So, why does this all matter for us. You will have probably also heard the phrase “Nothing is agreed, until everything is agreed”. The Withdrawal Agreement between the UK and EU is a package. If one part fails, then every part fails. If no deal can be reached once the article 50 deadline expires then the UK leaves the Union and will be treated as a 3rd country with no rights or obligations.

This is the outcome that Governments and businesses have been most keen to avoid because of all the uncertainty it entails. It is why for most of the last 2 years businesses have been focusing on their contingency planning to ensure they are able to cope with a “no deal” or “cliff edge” scenario.

Insurance and Brexit
Brexit raises a number of direct issues for the insurance industry. What will the laws and regulations that govern our industry be the day after Brexit? What will happen to cross-border contracts sold before Brexit, how will those customers get paid. How will insurers continue to sell and service cross-border business after Brexit. How will cars be insured if the drive across a UK/EU27 border – an issue of vital importance not only to our customers on the Ireland and Northern Ireland border, but to freight transporters too. How will the European Health Insurance Card operate after Brexit and what impact will that have on travel insurance policies. And then there is data. Data is so vital to our industry and is involved in all parts of the insurance process. What will Brexit mean for the ability to transfer personal data between the UK and EU?

I believe that we start with a simple proposition – upon exiting the EU, insurers and long-term savings providers want to ensure that they can honour their existing obligations and continue to provide consumers with peace of mind.

The treatment of existing contracts, which have been written in or for a customer in a different EU member state, presents an urgent challenge. For example, a customer who has purchased their pension in the UK may have decided to live in Spain following their retirement. If the UK pension provider is not authorised to carry out insurance business in Spain after Brexit, then it may be illegal to pay the customer their pension or accept any further pension contributions.

The Bank of England estimates that there are 48 million policyholders affected by this problem. From the UK into the EU there are 38 million policyholders and £55 billion of liabilities. From the EU in the UK there are 10 million policyholders and £27 billion of liabilities.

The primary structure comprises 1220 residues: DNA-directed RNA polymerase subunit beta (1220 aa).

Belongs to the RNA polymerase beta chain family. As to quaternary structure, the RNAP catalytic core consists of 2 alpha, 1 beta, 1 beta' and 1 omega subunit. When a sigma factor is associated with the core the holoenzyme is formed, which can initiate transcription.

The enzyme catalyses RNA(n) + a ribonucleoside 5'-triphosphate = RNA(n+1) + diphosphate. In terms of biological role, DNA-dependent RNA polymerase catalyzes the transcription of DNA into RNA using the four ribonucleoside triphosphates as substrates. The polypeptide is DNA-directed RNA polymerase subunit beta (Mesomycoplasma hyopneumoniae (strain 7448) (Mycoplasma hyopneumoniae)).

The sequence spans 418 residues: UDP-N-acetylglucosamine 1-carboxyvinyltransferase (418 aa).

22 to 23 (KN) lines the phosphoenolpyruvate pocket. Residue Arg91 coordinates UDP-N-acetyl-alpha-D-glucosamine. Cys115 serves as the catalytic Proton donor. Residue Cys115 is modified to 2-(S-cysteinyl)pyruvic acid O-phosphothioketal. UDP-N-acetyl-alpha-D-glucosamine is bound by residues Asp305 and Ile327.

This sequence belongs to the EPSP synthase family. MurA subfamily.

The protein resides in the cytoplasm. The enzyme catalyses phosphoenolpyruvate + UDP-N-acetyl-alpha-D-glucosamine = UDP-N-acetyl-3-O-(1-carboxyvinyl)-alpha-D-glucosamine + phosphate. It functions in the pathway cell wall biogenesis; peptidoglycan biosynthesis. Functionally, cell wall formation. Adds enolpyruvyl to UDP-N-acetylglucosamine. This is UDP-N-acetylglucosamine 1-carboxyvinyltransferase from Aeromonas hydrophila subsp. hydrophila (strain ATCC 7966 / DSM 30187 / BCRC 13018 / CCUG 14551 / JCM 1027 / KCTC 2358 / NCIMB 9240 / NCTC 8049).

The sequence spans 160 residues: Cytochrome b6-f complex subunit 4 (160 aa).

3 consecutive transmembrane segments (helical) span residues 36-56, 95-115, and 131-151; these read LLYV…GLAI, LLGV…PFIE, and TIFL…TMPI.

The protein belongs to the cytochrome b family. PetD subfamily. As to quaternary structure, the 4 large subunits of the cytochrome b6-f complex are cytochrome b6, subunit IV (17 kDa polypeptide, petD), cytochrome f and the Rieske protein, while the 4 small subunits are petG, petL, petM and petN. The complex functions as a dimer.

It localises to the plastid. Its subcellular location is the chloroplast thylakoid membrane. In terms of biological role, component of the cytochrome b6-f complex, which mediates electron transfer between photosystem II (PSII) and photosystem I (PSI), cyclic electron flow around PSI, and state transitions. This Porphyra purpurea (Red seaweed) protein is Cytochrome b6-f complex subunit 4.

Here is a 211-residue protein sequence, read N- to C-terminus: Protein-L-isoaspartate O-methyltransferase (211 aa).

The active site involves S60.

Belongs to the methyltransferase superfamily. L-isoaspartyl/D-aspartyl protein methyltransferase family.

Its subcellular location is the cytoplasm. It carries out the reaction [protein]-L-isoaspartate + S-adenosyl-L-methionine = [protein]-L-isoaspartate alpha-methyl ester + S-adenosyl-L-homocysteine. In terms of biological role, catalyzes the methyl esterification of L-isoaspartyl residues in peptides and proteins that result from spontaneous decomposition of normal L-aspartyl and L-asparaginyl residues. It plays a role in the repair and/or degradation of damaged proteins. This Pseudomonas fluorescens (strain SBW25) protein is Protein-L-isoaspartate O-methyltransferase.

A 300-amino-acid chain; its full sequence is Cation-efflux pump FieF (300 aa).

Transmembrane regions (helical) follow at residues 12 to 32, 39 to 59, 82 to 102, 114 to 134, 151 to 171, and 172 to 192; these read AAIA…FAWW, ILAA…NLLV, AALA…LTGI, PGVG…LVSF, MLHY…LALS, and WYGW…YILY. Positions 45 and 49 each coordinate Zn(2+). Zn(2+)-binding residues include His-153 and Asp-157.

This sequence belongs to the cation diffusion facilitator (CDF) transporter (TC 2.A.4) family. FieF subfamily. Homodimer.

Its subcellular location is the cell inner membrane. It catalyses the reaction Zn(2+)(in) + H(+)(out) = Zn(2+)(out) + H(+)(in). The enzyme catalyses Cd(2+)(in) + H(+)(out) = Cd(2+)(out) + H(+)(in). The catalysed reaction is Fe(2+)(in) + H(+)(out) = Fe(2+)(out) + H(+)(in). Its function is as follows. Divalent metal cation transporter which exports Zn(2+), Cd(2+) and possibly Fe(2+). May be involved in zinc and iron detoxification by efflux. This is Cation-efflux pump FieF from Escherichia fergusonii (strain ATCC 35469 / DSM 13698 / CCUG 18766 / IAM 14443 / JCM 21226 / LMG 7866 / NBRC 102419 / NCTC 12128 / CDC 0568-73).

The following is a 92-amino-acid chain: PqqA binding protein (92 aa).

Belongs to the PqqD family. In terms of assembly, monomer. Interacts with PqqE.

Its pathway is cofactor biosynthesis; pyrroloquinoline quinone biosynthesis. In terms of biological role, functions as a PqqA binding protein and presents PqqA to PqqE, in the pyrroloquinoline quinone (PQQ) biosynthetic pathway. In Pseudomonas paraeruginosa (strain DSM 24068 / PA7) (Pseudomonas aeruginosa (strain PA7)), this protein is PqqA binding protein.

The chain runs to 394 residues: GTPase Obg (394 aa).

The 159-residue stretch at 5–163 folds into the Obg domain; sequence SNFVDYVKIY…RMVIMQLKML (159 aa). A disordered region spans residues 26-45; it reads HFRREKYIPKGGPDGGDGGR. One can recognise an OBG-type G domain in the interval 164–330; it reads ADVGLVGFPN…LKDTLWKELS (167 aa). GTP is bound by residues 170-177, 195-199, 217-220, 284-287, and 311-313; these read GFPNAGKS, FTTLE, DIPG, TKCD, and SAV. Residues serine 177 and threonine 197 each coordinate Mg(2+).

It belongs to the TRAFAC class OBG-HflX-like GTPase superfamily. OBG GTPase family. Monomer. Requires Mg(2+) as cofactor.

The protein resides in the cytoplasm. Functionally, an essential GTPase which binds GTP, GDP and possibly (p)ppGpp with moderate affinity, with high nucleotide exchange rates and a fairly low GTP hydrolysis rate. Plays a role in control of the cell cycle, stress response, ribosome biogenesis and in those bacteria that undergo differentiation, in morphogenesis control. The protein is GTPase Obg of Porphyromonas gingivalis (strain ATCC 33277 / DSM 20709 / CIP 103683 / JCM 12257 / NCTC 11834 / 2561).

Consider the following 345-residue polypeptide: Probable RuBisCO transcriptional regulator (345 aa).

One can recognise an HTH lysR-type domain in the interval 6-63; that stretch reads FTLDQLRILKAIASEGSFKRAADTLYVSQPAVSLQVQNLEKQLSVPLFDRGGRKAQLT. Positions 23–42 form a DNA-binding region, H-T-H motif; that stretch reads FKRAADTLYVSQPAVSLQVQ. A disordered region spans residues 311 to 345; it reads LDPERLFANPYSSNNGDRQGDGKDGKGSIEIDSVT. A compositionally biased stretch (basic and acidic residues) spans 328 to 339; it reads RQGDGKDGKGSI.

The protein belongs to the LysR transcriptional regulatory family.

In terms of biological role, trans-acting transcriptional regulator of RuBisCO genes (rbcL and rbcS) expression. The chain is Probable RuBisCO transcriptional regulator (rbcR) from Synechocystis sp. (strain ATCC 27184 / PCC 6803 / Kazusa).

The ABI welcomed the Government’s commitment, announced by the Chancellor on 20
December, to introduce UK legislation for a “temporary permission” regime for existing EEA insurance contracts in the UK. This will protect the contractual rights of the British customers of European firms.

However, the other side of the issue – the ability for UK insurers to continue servicing EU customers – remains unresolved. Insurers are implementing contingency plans to mitigate the extent of the problem, but private action is only a partial solution. We continue urge the government and the EU to continue pursuing a political agreement as part of the Article 50 negotiations to allow existing contracts to run for the duration of their term. This should be supported by ongoing supervisory co-operation between the UK and EU regulators. There is now a regulatory forum chaired by the Bank of England and European Central Bank which will discuss “cliff edge” issues. We hope that this will allow the challenges around existing insurance contracts to be addressed

We also need to preserve the UK as a centre of international insurance.

The UK hosts a significant volume of European and international business through inbound EU branches. This includes European insurers who service their retail and commercial clients through a UK branch. Once the UK leaves the EU, insurers need to have converted these into either a UK subsidiary or an international insurance branch.

On 20 December, the PRA also launched a consultation on its revised approach to the authorisation and supervision of international insurers. The ABI has welcomed the PRA’s pragmatic approach which assumes that current levels of co-operation between supervisors will continue and takes into account where the home EU member state’s regulatory regime is “broadly equivalent”. The PRA has also confirmed it has the power to grant forward looking authorisations to EU branches that need to be converted into new entities. This is welcome certainty for those insurance companies affected.

We need to understand how individuals will access European healthcare after Brexit
The European Health Insurance Card (EHIC) enables UK residents staying temporarily or visiting another EU country to access state-provided healthcare. 27 million EHIC cards are in circulation in the UK and 1% of those cards are claimed against. The UK spends significantly more, approximately £155 million annually, on reciprocal healthcare than it receives from EU citizens, reflecting the large number of Brits travelling and living in the EU.